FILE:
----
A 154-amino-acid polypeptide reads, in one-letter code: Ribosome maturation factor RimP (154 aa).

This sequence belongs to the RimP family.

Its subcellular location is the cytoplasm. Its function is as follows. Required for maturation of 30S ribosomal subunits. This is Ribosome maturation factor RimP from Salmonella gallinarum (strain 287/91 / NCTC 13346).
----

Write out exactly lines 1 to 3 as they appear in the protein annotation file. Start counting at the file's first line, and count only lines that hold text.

A 154-amino-acid polypeptide reads, in one-letter code: Ribosome maturation factor RimP (154 aa).

This sequence belongs to the RimP family.

Its subcellular location is the cytoplasm. Its function is as follows. Required for maturation of 30S ribosomal subunits. This is Ribosome maturation factor RimP from Salmonella gallinarum (strain 287/91 / NCTC 13346).